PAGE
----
Maybe it is my delight at finding old Pliny here, the magpie of antiquity. Pliny the elder was a world traveler in books, a man who described and cataloged in The Natural History the strange things in the world, condensing knowledge, with bizarre beings at the map’s edges. He gave us those people who stand with their feet backwards, the creatures with one eye, unicorns, that teratology of ancient monsters - got Marco Polo to see weird things, and skewered eyes forever as a much quoted received authority. Here be dragons: what lies beneath those calm mountain lakes, when Nessie breaks the mirror.

Maybe it is all the I’s now flat into my, my, you, and when. Suddenly, you are sliding, not with the anchored ‘I’. I might be wrong to slide along when I am undecided – but I enjoy running through the poem at speed. My, my: enough already with being called to attention. My, my, you, deny: why?

Maybe it is all those spaces that get traveled to on this page. Multiple ‘I’s, in mountains, lakes, in household objects, in a joke, in fear, in secret: that’s some gremlin here, descendant of the little people, green leprechaun, older Europeans and their languages, other strangers to English or Greek, trickster, coyote, king-maker, the one the Gods keep getting mad at, and who doesn’t make it easy for humans, either, but at least lets us dance in the fairy hills, asymmetry, crutches and limps and all.

And after all the ‘I’, the shortness of line, isn’t it luxury to say ‘my arms are strong my reach is long/ my cells are undivided’. There is something ancient, reaching, cradling in this iambic rhythm, and in the strength of these ‘o’s, reinforced, repeated, braced into solidity through the sounds of the next lines, the strong rhyme: ‘you know you’re wrong to slide along/when you are undecided’. And there is smell: molecules, transgressing from one body to another, across all kinds of non-bounded spaces. It’s no use to demarcate an ‘I’, or to find clear dividing lines: the world infiltrates. There are noises here, unabated, like an original bang, making matter out of waves, expanding, not made over into order.

There is Time, and space, and substance, and always that little extra, just a reminder. That space around the ache, the joy in rhymes, time pressing against one’s own time: extra, above, beyond, that linkage and shattering. I know: it’s the lyric poem’s ability to draw attention to the performance of language, no wait, the undecidable extra, the citational solidarity of language, the productivity that exceeds the instance, or ‘where the problematically abstract meets the problematically acute’ (as Elaine Scarry says). Or else just fairy laughs, Puck teasing Oberon.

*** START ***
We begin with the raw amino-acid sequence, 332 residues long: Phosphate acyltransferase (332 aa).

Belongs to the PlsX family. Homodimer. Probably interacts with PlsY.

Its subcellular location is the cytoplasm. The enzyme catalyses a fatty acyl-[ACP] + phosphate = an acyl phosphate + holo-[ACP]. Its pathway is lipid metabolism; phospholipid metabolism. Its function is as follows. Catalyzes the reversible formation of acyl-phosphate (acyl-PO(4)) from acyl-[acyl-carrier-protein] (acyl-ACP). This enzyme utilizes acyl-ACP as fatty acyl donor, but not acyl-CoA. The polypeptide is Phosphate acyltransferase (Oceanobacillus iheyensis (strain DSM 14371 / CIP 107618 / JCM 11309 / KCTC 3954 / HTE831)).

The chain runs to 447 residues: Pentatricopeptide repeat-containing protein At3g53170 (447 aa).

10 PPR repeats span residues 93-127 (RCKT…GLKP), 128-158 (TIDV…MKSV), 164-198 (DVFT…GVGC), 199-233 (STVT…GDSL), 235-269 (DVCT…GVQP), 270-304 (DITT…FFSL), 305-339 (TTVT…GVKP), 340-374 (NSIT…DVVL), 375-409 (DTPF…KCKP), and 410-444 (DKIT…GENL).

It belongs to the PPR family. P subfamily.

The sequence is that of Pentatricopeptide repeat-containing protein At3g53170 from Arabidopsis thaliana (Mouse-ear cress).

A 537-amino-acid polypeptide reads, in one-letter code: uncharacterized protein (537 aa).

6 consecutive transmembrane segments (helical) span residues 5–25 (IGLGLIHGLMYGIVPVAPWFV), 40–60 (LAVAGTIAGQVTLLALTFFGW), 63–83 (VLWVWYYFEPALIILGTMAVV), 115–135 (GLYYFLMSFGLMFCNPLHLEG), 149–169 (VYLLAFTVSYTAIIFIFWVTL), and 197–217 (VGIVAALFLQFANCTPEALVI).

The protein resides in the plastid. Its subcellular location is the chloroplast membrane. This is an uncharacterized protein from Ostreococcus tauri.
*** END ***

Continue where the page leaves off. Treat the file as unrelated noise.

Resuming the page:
And then there is the ending, setting a nice satisfying end point, visually, with the dash, and in its meaning: ‘I am this moment - focus here’. Come back from eternity, gods, tricksters, and long things, and get thee right back to your senses reading this, right now, and be released.


Petra Kuppers is a disability culture activist, a community artist and an Associate Professor of English, Theater and Women's Studies at the University of Michigan. Her books include The Scar of Visibility: Medical Performances and Contemporary Art (Minnesota, 2007), Community Performance: An Introduction (Routledge, 2007) and Disability and Contemporary Performance: Bodies on Edge (Routledge, 2003). Currently, she's lovingly polishing her collection of disability culture poetry essays and has a great time fiddling with her first poetry collection.

Jim Ferris is author of The Hospital Poems, winner of the 2004 MSR Book Award, selected by Edward Hirsch. His essay "The Enjambed Body: A Step Toward a Crippled Poetics" was lead essay in The Georgia Review’s special summer 2004 issue on poetry. His chapbook, The Facts of Life, was published in 2005 by Parallel Press. He teaches Disability Studies and Communication Arts at the University of Wisconsin – Madison.